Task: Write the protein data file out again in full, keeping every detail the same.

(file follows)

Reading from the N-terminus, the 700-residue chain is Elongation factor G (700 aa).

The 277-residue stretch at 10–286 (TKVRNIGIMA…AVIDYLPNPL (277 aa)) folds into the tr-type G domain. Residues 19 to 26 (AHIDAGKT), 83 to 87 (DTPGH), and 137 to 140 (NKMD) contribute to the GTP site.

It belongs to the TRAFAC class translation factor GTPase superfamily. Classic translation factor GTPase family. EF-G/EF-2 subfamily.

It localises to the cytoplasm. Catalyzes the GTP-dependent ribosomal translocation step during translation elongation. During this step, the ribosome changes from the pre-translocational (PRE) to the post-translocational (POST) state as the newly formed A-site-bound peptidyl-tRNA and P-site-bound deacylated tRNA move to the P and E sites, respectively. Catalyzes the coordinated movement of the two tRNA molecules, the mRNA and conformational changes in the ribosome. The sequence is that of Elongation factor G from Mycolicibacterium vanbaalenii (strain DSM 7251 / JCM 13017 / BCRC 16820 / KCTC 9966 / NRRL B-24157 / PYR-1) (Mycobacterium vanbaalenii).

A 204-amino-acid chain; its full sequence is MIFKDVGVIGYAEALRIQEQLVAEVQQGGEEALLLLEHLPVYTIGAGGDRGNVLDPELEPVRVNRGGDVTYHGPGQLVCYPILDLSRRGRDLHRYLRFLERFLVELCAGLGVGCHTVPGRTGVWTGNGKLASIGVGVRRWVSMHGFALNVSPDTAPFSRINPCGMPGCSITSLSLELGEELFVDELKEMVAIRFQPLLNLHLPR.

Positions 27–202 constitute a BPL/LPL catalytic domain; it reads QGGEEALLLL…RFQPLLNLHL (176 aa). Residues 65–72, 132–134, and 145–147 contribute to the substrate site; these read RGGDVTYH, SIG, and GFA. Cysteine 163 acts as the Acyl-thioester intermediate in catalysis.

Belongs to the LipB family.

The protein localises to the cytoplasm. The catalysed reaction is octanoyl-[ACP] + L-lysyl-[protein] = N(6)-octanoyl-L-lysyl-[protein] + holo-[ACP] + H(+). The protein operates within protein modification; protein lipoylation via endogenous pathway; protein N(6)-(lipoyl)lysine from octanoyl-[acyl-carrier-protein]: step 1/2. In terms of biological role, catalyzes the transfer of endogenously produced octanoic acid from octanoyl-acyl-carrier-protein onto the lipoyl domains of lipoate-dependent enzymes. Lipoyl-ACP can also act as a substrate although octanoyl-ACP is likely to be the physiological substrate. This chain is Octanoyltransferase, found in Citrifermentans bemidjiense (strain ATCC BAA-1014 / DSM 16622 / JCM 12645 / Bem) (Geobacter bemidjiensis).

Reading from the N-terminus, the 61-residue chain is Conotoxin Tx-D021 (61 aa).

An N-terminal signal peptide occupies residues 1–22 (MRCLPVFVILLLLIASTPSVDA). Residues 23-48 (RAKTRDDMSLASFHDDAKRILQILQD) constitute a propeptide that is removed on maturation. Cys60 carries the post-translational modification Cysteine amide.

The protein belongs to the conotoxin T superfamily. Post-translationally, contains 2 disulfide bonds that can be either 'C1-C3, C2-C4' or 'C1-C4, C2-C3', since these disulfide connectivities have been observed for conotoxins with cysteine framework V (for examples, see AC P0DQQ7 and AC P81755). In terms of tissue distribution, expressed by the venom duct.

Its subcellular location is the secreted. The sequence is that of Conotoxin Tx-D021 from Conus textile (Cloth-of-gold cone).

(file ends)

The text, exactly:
Reading from the N-terminus, the 700-residue chain is Elongation factor G (700 aa).

The 277-residue stretch at 10–286 (TKVRNIGIMA…AVIDYLPNPL (277 aa)) folds into the tr-type G domain. Residues 19 to 26 (AHIDAGKT), 83 to 87 (DTPGH), and 137 to 140 (NKMD) contribute to the GTP site.

It belongs to the TRAFAC class translation factor GTPase superfamily. Classic translation factor GTPase family. EF-G/EF-2 subfamily.

It localises to the cytoplasm. Catalyzes the GTP-dependent ribosomal translocation step during translation elongation. During this step, the ribosome changes from the pre-translocational (PRE) to the post-translocational (POST) state as the newly formed A-site-bound peptidyl-tRNA and P-site-bound deacylated tRNA move to the P and E sites, respectively. Catalyzes the coordinated movement of the two tRNA molecules, the mRNA and conformational changes in the ribosome. The sequence is that of Elongation factor G from Mycolicibacterium vanbaalenii (strain DSM 7251 / JCM 13017 / BCRC 16820 / KCTC 9966 / NRRL B-24157 / PYR-1) (Mycobacterium vanbaalenii).

A 204-amino-acid chain; its full sequence is MIFKDVGVIGYAEALRIQEQLVAEVQQGGEEALLLLEHLPVYTIGAGGDRGNVLDPELEPVRVNRGGDVTYHGPGQLVCYPILDLSRRGRDLHRYLRFLERFLVELCAGLGVGCHTVPGRTGVWTGNGKLASIGVGVRRWVSMHGFALNVSPDTAPFSRINPCGMPGCSITSLSLELGEELFVDELKEMVAIRFQPLLNLHLPR.

Positions 27–202 constitute a BPL/LPL catalytic domain; it reads QGGEEALLLL…RFQPLLNLHL (176 aa). Residues 65–72, 132–134, and 145–147 contribute to the substrate site; these read RGGDVTYH, SIG, and GFA. Cysteine 163 acts as the Acyl-thioester intermediate in catalysis.

Belongs to the LipB family.

The protein localises to the cytoplasm. The catalysed reaction is octanoyl-[ACP] + L-lysyl-[protein] = N(6)-octanoyl-L-lysyl-[protein] + holo-[ACP] + H(+). The protein operates within protein modification; protein lipoylation via endogenous pathway; protein N(6)-(lipoyl)lysine from octanoyl-[acyl-carrier-protein]: step 1/2. In terms of biological role, catalyzes the transfer of endogenously produced octanoic acid from octanoyl-acyl-carrier-protein onto the lipoyl domains of lipoate-dependent enzymes. Lipoyl-ACP can also act as a substrate although octanoyl-ACP is likely to be the physiological substrate. This chain is Octanoyltransferase, found in Citrifermentans bemidjiense (strain ATCC BAA-1014 / DSM 16622 / JCM 12645 / Bem) (Geobacter bemidjiensis).

Reading from the N-terminus, the 61-residue chain is Conotoxin Tx-D021 (61 aa).

An N-terminal signal peptide occupies residues 1–22 (MRCLPVFVILLLLIASTPSVDA). Residues 23-48 (RAKTRDDMSLASFHDDAKRILQILQD) constitute a propeptide that is removed on maturation. Cys60 carries the post-translational modification Cysteine amide.

The protein belongs to the conotoxin T superfamily. Post-translationally, contains 2 disulfide bonds that can be either 'C1-C3, C2-C4' or 'C1-C4, C2-C3', since these disulfide connectivities have been observed for conotoxins with cysteine framework V (for examples, see AC P0DQQ7 and AC P81755). In terms of tissue distribution, expressed by the venom duct.

Its subcellular location is the secreted. The sequence is that of Conotoxin Tx-D021 from Conus textile (Cloth-of-gold cone).